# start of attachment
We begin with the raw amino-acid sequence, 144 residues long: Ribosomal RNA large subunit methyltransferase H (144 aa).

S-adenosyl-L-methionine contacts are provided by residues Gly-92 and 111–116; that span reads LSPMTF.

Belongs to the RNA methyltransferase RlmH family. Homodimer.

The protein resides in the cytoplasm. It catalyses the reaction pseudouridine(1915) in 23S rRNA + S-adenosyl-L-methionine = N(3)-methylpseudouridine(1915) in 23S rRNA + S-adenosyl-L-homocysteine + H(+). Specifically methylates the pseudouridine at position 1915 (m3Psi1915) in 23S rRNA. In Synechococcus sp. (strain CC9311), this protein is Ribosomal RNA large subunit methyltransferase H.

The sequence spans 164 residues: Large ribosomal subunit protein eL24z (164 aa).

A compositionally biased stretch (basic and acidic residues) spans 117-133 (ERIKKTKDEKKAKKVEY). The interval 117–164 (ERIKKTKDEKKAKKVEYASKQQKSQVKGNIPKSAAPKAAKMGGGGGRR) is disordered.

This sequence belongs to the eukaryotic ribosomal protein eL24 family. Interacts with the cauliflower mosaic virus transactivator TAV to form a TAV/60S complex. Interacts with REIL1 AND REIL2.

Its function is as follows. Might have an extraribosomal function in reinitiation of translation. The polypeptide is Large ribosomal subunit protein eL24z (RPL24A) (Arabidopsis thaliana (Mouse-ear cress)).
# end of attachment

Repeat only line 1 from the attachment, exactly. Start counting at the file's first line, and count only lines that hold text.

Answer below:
We begin with the raw amino-acid sequence, 144 residues long: Ribosomal RNA large subunit methyltransferase H (144 aa).